Gil has added the more specific question of why a random stochastic map conditioned on few errors will have the "ambush noise" property that he describes for a random unitary operator. There is a more complicated version, in which each bit separately has a bound on error, and a simpler version, where you just demand that at most $tn$ of the $n$ bits are changed. I will look at the simpler version. As a first step, the different inputs to the stochastic map do not communicate in this question. Each bit string, for instance the string of 0s, is sent to another bit string according to a distribution which is uniform on the simplex of all $2^n$ bit strings. So I will concentrate on just what happens to the 0 string.

One remark is that the fate of just the 0 string is actually statistically identical, whether you choose a random stochastic map classically or a random unitary operator quantumly. The first column of a random unitary operator is a random vector in $\mathbb{C}P^{N-1}$ (with $N = 2^n$ for us). The induced map from $\mathbb{C}P^{N-1}$ to the $(N-1)$-simplex of distributions is a toric moment map, and a famous fact (due to Archimedes for $\mathbb{C}P^1$) is that toric moment maps are measure-preserving. The difference between a random stochastic and a random unitary only first appears with pairwise correlations, and when $N$ is large only very-high-order correlations are significant. If Gil has an argument for random unitaries, this remark suggests that it also applies for random stochastics.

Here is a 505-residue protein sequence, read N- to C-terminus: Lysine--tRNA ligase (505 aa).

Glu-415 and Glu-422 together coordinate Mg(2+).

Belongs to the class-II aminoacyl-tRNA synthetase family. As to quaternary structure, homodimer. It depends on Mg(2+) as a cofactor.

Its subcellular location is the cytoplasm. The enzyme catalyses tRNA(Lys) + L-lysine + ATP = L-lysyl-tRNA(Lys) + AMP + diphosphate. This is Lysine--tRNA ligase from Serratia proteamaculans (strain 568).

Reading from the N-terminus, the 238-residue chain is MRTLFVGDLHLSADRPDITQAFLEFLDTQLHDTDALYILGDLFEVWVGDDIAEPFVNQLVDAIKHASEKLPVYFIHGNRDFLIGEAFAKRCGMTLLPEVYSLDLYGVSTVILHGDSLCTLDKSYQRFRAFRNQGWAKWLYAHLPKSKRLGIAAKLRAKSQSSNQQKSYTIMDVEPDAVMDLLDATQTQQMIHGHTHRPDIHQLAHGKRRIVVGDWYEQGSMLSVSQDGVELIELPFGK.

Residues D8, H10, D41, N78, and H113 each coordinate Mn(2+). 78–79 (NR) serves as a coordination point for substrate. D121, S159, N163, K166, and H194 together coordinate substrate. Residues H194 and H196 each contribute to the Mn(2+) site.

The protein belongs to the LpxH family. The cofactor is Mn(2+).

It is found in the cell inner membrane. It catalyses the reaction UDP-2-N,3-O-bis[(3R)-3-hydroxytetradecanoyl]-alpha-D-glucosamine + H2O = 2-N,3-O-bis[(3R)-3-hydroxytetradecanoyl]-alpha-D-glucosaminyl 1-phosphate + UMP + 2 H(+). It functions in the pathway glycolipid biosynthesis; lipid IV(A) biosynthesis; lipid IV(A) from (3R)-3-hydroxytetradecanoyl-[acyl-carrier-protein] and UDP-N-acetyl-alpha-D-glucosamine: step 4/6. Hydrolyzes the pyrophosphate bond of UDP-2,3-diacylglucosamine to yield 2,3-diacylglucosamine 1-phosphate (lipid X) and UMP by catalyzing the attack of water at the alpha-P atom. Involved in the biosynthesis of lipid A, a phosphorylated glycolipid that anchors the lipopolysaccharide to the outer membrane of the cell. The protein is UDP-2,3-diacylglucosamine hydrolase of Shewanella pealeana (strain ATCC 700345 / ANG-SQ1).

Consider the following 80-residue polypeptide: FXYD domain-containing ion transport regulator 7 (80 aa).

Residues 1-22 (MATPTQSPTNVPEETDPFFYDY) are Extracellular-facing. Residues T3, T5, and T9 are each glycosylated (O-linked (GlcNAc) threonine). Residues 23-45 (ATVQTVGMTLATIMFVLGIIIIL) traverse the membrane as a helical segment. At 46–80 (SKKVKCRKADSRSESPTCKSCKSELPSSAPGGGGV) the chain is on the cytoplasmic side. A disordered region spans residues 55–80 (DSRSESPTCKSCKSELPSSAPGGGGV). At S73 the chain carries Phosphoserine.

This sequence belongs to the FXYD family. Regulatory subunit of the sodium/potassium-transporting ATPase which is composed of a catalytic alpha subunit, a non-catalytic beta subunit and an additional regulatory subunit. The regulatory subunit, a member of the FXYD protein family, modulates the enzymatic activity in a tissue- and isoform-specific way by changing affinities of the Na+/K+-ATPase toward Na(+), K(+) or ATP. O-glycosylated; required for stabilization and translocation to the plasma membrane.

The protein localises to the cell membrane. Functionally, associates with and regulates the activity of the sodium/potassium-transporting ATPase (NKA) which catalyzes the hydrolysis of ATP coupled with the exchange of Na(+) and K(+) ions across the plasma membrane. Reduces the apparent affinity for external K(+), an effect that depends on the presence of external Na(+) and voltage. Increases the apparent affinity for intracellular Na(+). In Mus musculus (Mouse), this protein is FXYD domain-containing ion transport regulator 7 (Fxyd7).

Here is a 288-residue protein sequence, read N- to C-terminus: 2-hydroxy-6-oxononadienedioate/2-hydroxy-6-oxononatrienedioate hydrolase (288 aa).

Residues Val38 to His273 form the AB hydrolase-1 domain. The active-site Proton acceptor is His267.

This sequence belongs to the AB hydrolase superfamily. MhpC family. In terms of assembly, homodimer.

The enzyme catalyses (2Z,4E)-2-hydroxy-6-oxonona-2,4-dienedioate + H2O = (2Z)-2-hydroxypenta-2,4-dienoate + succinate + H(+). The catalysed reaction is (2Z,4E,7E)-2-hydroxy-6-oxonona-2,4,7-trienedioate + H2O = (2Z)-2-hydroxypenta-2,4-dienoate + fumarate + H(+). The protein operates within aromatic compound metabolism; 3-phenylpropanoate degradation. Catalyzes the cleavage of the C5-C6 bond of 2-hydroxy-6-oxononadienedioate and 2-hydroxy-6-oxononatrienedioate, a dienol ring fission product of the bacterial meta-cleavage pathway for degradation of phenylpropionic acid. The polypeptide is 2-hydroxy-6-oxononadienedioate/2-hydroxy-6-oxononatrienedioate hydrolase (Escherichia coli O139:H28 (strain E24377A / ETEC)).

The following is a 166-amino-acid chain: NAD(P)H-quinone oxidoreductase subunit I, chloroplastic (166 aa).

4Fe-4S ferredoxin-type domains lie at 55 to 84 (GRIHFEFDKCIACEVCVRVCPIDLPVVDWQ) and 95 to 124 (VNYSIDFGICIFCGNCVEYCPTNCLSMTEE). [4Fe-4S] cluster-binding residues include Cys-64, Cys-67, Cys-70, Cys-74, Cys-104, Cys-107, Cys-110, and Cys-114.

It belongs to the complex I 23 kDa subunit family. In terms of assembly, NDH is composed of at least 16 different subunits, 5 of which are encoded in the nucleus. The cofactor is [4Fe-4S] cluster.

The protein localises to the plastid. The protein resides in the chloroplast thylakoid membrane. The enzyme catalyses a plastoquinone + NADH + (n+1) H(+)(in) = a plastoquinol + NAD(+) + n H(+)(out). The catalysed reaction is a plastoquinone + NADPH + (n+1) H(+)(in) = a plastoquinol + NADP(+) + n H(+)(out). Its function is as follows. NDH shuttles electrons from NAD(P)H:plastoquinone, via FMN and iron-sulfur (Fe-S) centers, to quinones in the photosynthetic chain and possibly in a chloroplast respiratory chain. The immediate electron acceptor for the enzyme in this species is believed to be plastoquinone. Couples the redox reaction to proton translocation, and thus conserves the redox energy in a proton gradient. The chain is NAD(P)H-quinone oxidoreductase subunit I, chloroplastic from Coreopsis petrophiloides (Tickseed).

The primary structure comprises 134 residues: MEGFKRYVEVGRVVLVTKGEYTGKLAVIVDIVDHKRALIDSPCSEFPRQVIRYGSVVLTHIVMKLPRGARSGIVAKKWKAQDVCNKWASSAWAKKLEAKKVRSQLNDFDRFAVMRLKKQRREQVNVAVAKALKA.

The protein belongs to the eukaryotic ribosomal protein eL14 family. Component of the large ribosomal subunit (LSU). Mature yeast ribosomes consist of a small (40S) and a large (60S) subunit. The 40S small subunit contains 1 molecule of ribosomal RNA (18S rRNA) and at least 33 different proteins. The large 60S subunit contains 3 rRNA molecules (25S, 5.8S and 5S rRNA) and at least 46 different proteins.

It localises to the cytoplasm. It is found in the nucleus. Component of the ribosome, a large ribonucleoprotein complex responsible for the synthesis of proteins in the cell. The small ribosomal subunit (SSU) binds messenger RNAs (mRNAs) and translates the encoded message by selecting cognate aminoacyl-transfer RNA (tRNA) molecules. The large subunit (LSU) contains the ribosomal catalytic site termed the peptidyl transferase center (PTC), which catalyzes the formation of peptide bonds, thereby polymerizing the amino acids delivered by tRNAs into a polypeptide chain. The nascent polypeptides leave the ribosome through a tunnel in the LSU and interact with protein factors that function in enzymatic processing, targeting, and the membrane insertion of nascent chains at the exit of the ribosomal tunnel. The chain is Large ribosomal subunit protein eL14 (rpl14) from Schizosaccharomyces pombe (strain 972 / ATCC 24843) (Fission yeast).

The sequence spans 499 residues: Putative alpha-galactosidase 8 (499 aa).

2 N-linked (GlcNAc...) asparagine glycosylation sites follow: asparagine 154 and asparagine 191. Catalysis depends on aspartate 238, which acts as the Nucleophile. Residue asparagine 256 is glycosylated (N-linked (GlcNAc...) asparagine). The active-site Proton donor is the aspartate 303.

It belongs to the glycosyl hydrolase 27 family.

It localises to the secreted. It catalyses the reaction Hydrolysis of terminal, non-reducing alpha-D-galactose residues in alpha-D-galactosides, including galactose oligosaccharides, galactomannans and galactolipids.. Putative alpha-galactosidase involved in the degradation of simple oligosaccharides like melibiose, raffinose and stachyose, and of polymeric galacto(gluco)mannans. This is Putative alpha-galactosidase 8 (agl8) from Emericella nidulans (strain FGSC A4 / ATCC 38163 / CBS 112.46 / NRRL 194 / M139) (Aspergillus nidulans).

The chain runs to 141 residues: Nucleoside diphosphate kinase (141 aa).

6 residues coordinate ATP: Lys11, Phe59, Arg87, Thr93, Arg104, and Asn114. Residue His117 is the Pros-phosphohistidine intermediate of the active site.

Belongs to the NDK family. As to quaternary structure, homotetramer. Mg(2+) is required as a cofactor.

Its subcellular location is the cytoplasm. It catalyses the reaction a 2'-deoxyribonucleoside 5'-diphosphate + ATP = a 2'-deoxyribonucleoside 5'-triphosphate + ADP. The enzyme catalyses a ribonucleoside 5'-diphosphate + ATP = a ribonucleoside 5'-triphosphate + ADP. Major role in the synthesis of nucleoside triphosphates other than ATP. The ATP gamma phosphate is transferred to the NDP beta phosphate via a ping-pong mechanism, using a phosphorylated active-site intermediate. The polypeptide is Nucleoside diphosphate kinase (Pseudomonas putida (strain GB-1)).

More directly, a distribution on bit strings induces a distribution on Hamming weights of bit strings. This is a linear map from a huge simplex $\Delta_{N-1}$ to the smaller simplex $\Delta_n$ whose corners are labelled by the Hamming weights $0,1,\ldots,n$. We are interested in the push-forward of uniform measure. Let $p_0,\ldots,p_n$ be barycentric coordinates on $\Delta_n$; $p_k$ is also just the probability that the random bit string has weight $k$. Then push-forward of uniform measure on $\Delta_{N-1}$ is proportional to $f(p) \propto \prod_k p_k^{\binom{n}{k}}$. So, in this induced measure on $\Delta_n$, there is an enormous statistical attraction to the corners with middle values of $k$.

Now let's impose the restriction that the total error is at most $tn$, in other words that $$\sum_k kp_k \le tn.$$ This cuts the simplex $\Delta_n$ by a hyperplane. At this point I'll switch to a rough calculation. If $t \ll \frac12$, and if you maximize the log of the probability density $\log f(p)$, the maximum puts most of the probability in the weights $k \approx n/2$. That's because the corresponding term in $\log f(p)$ is $\binom{n}{k}(\log p_k)$. The logarithmic dependence on $p_k$ is outweighed by the sizes of the coefficients. There is a also a geometric factor if your are close to a sharp corner of the cut simplex; however after a logarithm this geometric factor is of order $n$, which is again much smaller than the binomial coefficients.